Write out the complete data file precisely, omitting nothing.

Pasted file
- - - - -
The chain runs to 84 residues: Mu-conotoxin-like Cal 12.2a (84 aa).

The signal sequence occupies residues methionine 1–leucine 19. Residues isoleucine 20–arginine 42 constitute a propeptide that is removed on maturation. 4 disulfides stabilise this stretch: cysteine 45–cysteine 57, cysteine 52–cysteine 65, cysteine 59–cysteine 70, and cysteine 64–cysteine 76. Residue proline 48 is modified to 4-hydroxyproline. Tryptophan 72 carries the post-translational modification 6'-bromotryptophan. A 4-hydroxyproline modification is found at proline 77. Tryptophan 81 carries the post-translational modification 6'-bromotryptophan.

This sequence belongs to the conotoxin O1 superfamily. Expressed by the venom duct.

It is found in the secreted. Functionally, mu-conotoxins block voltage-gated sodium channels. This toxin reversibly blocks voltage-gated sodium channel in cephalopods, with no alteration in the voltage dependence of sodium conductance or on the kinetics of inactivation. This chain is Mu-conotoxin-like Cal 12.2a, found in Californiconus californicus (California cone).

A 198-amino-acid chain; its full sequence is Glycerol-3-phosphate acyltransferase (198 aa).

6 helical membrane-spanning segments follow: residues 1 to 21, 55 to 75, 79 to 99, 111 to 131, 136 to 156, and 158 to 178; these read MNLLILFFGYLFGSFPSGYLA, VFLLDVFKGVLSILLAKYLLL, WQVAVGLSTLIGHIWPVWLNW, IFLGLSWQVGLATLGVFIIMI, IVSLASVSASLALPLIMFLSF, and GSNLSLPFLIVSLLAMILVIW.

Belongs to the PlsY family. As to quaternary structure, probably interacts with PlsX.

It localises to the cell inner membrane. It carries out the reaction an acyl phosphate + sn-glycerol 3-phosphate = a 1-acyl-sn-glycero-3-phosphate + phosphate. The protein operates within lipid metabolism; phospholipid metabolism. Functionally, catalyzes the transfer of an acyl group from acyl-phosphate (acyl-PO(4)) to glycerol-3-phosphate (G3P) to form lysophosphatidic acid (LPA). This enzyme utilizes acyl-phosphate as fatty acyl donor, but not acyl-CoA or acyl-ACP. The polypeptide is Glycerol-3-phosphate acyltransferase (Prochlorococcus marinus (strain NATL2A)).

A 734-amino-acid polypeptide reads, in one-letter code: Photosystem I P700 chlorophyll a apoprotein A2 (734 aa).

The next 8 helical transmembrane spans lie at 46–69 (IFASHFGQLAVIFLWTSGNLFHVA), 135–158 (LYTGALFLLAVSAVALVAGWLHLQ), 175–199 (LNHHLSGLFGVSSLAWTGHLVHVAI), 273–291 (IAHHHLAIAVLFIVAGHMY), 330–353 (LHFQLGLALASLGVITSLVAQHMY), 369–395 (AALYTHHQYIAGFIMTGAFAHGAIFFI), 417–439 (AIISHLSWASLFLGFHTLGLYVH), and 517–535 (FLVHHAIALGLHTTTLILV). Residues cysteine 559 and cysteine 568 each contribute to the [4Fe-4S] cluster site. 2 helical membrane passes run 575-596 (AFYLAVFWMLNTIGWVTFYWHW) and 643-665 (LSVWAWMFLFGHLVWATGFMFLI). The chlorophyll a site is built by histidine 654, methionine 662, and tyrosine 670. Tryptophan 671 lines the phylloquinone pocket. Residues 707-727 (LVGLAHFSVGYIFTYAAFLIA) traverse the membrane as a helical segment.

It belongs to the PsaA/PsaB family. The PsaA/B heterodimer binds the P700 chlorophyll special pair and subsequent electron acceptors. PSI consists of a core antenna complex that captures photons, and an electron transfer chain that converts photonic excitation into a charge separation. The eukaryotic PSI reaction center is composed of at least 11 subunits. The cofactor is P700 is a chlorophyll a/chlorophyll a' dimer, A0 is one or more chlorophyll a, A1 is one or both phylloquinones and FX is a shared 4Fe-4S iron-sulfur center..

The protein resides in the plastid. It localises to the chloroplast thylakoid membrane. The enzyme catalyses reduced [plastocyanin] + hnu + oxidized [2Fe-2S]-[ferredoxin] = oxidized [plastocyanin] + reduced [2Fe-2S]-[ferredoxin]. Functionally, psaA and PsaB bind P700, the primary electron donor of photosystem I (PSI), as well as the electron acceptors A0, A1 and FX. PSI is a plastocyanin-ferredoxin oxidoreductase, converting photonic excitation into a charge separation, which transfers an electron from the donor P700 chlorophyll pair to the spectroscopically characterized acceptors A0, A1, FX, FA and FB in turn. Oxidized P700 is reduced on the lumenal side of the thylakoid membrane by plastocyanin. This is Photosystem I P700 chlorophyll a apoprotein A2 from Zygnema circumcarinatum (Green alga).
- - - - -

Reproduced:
The chain runs to 84 residues: Mu-conotoxin-like Cal 12.2a (84 aa).

The signal sequence occupies residues methionine 1–leucine 19. Residues isoleucine 20–arginine 42 constitute a propeptide that is removed on maturation. 4 disulfides stabilise this stretch: cysteine 45–cysteine 57, cysteine 52–cysteine 65, cysteine 59–cysteine 70, and cysteine 64–cysteine 76. Residue proline 48 is modified to 4-hydroxyproline. Tryptophan 72 carries the post-translational modification 6'-bromotryptophan. A 4-hydroxyproline modification is found at proline 77. Tryptophan 81 carries the post-translational modification 6'-bromotryptophan.

This sequence belongs to the conotoxin O1 superfamily. Expressed by the venom duct.

It is found in the secreted. Functionally, mu-conotoxins block voltage-gated sodium channels. This toxin reversibly blocks voltage-gated sodium channel in cephalopods, with no alteration in the voltage dependence of sodium conductance or on the kinetics of inactivation. This chain is Mu-conotoxin-like Cal 12.2a, found in Californiconus californicus (California cone).

A 198-amino-acid chain; its full sequence is Glycerol-3-phosphate acyltransferase (198 aa).

6 helical membrane-spanning segments follow: residues 1 to 21, 55 to 75, 79 to 99, 111 to 131, 136 to 156, and 158 to 178; these read MNLLILFFGYLFGSFPSGYLA, VFLLDVFKGVLSILLAKYLLL, WQVAVGLSTLIGHIWPVWLNW, IFLGLSWQVGLATLGVFIIMI, IVSLASVSASLALPLIMFLSF, and GSNLSLPFLIVSLLAMILVIW.

Belongs to the PlsY family. As to quaternary structure, probably interacts with PlsX.

It localises to the cell inner membrane. It carries out the reaction an acyl phosphate + sn-glycerol 3-phosphate = a 1-acyl-sn-glycero-3-phosphate + phosphate. The protein operates within lipid metabolism; phospholipid metabolism. Functionally, catalyzes the transfer of an acyl group from acyl-phosphate (acyl-PO(4)) to glycerol-3-phosphate (G3P) to form lysophosphatidic acid (LPA). This enzyme utilizes acyl-phosphate as fatty acyl donor, but not acyl-CoA or acyl-ACP. The polypeptide is Glycerol-3-phosphate acyltransferase (Prochlorococcus marinus (strain NATL2A)).

A 734-amino-acid polypeptide reads, in one-letter code: Photosystem I P700 chlorophyll a apoprotein A2 (734 aa).

The next 8 helical transmembrane spans lie at 46–69 (IFASHFGQLAVIFLWTSGNLFHVA), 135–158 (LYTGALFLLAVSAVALVAGWLHLQ), 175–199 (LNHHLSGLFGVSSLAWTGHLVHVAI), 273–291 (IAHHHLAIAVLFIVAGHMY), 330–353 (LHFQLGLALASLGVITSLVAQHMY), 369–395 (AALYTHHQYIAGFIMTGAFAHGAIFFI), 417–439 (AIISHLSWASLFLGFHTLGLYVH), and 517–535 (FLVHHAIALGLHTTTLILV). Residues cysteine 559 and cysteine 568 each contribute to the [4Fe-4S] cluster site. 2 helical membrane passes run 575-596 (AFYLAVFWMLNTIGWVTFYWHW) and 643-665 (LSVWAWMFLFGHLVWATGFMFLI). The chlorophyll a site is built by histidine 654, methionine 662, and tyrosine 670. Tryptophan 671 lines the phylloquinone pocket. Residues 707-727 (LVGLAHFSVGYIFTYAAFLIA) traverse the membrane as a helical segment.

It belongs to the PsaA/PsaB family. The PsaA/B heterodimer binds the P700 chlorophyll special pair and subsequent electron acceptors. PSI consists of a core antenna complex that captures photons, and an electron transfer chain that converts photonic excitation into a charge separation. The eukaryotic PSI reaction center is composed of at least 11 subunits. The cofactor is P700 is a chlorophyll a/chlorophyll a' dimer, A0 is one or more chlorophyll a, A1 is one or both phylloquinones and FX is a shared 4Fe-4S iron-sulfur center..

The protein resides in the plastid. It localises to the chloroplast thylakoid membrane. The enzyme catalyses reduced [plastocyanin] + hnu + oxidized [2Fe-2S]-[ferredoxin] = oxidized [plastocyanin] + reduced [2Fe-2S]-[ferredoxin]. Functionally, psaA and PsaB bind P700, the primary electron donor of photosystem I (PSI), as well as the electron acceptors A0, A1 and FX. PSI is a plastocyanin-ferredoxin oxidoreductase, converting photonic excitation into a charge separation, which transfers an electron from the donor P700 chlorophyll pair to the spectroscopically characterized acceptors A0, A1, FX, FA and FB in turn. Oxidized P700 is reduced on the lumenal side of the thylakoid membrane by plastocyanin. This is Photosystem I P700 chlorophyll a apoprotein A2 from Zygnema circumcarinatum (Green alga).